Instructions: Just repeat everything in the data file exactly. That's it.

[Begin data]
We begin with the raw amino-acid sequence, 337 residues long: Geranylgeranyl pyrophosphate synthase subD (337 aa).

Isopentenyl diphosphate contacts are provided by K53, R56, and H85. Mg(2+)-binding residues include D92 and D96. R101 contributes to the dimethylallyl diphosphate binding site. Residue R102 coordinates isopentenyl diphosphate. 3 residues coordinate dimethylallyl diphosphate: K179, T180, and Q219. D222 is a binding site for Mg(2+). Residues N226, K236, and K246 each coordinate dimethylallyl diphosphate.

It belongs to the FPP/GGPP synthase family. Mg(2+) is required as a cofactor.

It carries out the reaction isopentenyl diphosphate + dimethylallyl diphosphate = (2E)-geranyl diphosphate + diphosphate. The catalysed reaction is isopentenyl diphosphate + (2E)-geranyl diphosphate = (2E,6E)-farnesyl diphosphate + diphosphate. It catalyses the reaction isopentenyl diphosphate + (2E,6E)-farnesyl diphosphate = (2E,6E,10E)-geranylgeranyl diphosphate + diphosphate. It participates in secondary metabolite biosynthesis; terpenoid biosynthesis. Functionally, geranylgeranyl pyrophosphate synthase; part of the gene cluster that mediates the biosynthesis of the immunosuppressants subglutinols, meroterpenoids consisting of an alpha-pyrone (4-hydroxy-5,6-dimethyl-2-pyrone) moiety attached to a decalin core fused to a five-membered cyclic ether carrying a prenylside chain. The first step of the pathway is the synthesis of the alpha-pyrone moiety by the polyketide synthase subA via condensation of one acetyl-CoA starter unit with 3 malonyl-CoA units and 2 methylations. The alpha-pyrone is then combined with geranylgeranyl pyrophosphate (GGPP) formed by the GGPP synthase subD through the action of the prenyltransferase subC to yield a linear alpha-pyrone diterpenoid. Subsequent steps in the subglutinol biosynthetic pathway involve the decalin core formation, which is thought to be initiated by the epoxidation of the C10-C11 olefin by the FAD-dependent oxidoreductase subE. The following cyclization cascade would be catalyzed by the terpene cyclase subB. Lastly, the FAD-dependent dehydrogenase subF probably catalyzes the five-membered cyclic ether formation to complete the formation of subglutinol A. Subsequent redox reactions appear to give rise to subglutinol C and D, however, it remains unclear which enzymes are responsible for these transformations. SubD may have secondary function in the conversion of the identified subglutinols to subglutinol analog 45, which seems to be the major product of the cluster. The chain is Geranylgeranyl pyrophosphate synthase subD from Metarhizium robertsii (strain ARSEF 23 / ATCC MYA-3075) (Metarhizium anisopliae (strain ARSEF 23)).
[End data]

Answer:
We begin with the raw amino-acid sequence, 337 residues long: Geranylgeranyl pyrophosphate synthase subD (337 aa).

Isopentenyl diphosphate contacts are provided by K53, R56, and H85. Mg(2+)-binding residues include D92 and D96. R101 contributes to the dimethylallyl diphosphate binding site. Residue R102 coordinates isopentenyl diphosphate. 3 residues coordinate dimethylallyl diphosphate: K179, T180, and Q219. D222 is a binding site for Mg(2+). Residues N226, K236, and K246 each coordinate dimethylallyl diphosphate.

It belongs to the FPP/GGPP synthase family. Mg(2+) is required as a cofactor.

It carries out the reaction isopentenyl diphosphate + dimethylallyl diphosphate = (2E)-geranyl diphosphate + diphosphate. The catalysed reaction is isopentenyl diphosphate + (2E)-geranyl diphosphate = (2E,6E)-farnesyl diphosphate + diphosphate. It catalyses the reaction isopentenyl diphosphate + (2E,6E)-farnesyl diphosphate = (2E,6E,10E)-geranylgeranyl diphosphate + diphosphate. It participates in secondary metabolite biosynthesis; terpenoid biosynthesis. Functionally, geranylgeranyl pyrophosphate synthase; part of the gene cluster that mediates the biosynthesis of the immunosuppressants subglutinols, meroterpenoids consisting of an alpha-pyrone (4-hydroxy-5,6-dimethyl-2-pyrone) moiety attached to a decalin core fused to a five-membered cyclic ether carrying a prenylside chain. The first step of the pathway is the synthesis of the alpha-pyrone moiety by the polyketide synthase subA via condensation of one acetyl-CoA starter unit with 3 malonyl-CoA units and 2 methylations. The alpha-pyrone is then combined with geranylgeranyl pyrophosphate (GGPP) formed by the GGPP synthase subD through the action of the prenyltransferase subC to yield a linear alpha-pyrone diterpenoid. Subsequent steps in the subglutinol biosynthetic pathway involve the decalin core formation, which is thought to be initiated by the epoxidation of the C10-C11 olefin by the FAD-dependent oxidoreductase subE. The following cyclization cascade would be catalyzed by the terpene cyclase subB. Lastly, the FAD-dependent dehydrogenase subF probably catalyzes the five-membered cyclic ether formation to complete the formation of subglutinol A. Subsequent redox reactions appear to give rise to subglutinol C and D, however, it remains unclear which enzymes are responsible for these transformations. SubD may have secondary function in the conversion of the identified subglutinols to subglutinol analog 45, which seems to be the major product of the cluster. The chain is Geranylgeranyl pyrophosphate synthase subD from Metarhizium robertsii (strain ARSEF 23 / ATCC MYA-3075) (Metarhizium anisopliae (strain ARSEF 23)).